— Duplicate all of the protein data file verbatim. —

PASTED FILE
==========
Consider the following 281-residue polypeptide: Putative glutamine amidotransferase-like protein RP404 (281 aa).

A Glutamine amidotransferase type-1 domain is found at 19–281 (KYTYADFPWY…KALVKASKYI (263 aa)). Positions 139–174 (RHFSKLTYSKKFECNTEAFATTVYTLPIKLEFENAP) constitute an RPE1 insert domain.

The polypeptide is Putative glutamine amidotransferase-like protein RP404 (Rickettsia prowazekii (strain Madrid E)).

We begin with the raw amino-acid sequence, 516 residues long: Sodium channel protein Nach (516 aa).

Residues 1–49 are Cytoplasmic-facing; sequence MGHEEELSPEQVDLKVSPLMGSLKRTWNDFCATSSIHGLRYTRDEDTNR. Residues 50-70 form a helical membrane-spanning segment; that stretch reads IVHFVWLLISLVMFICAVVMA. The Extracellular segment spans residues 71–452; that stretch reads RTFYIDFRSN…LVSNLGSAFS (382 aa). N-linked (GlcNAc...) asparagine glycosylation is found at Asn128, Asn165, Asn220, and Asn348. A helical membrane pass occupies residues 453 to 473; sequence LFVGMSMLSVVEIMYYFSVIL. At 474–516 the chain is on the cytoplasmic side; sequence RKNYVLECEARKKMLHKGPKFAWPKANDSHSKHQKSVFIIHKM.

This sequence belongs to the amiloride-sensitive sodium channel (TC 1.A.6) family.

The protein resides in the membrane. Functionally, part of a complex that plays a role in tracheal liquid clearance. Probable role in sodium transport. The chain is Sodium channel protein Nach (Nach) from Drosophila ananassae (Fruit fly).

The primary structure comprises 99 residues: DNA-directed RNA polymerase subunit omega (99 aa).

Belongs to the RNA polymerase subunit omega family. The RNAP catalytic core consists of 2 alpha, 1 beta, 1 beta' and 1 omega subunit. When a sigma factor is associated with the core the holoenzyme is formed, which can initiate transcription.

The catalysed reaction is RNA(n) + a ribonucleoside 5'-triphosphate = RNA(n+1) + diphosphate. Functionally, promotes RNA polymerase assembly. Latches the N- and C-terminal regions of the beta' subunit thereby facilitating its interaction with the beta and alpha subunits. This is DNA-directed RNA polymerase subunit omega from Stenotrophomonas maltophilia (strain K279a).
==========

Consider the following 281-residue polypeptide: Putative glutamine amidotransferase-like protein RP404 (281 aa).

A Glutamine amidotransferase type-1 domain is found at 19–281 (KYTYADFPWY…KALVKASKYI (263 aa)). Positions 139–174 (RHFSKLTYSKKFECNTEAFATTVYTLPIKLEFENAP) constitute an RPE1 insert domain.

The polypeptide is Putative glutamine amidotransferase-like protein RP404 (Rickettsia prowazekii (strain Madrid E)).

We begin with the raw amino-acid sequence, 516 residues long: Sodium channel protein Nach (516 aa).

Residues 1–49 are Cytoplasmic-facing; sequence MGHEEELSPEQVDLKVSPLMGSLKRTWNDFCATSSIHGLRYTRDEDTNR. Residues 50-70 form a helical membrane-spanning segment; that stretch reads IVHFVWLLISLVMFICAVVMA. The Extracellular segment spans residues 71–452; that stretch reads RTFYIDFRSN…LVSNLGSAFS (382 aa). N-linked (GlcNAc...) asparagine glycosylation is found at Asn128, Asn165, Asn220, and Asn348. A helical membrane pass occupies residues 453 to 473; sequence LFVGMSMLSVVEIMYYFSVIL. At 474–516 the chain is on the cytoplasmic side; sequence RKNYVLECEARKKMLHKGPKFAWPKANDSHSKHQKSVFIIHKM.

This sequence belongs to the amiloride-sensitive sodium channel (TC 1.A.6) family.

The protein resides in the membrane. Functionally, part of a complex that plays a role in tracheal liquid clearance. Probable role in sodium transport. The chain is Sodium channel protein Nach (Nach) from Drosophila ananassae (Fruit fly).

The primary structure comprises 99 residues: DNA-directed RNA polymerase subunit omega (99 aa).

Belongs to the RNA polymerase subunit omega family. The RNAP catalytic core consists of 2 alpha, 1 beta, 1 beta' and 1 omega subunit. When a sigma factor is associated with the core the holoenzyme is formed, which can initiate transcription.

The catalysed reaction is RNA(n) + a ribonucleoside 5'-triphosphate = RNA(n+1) + diphosphate. Functionally, promotes RNA polymerase assembly. Latches the N- and C-terminal regions of the beta' subunit thereby facilitating its interaction with the beta and alpha subunits. This is DNA-directed RNA polymerase subunit omega from Stenotrophomonas maltophilia (strain K279a).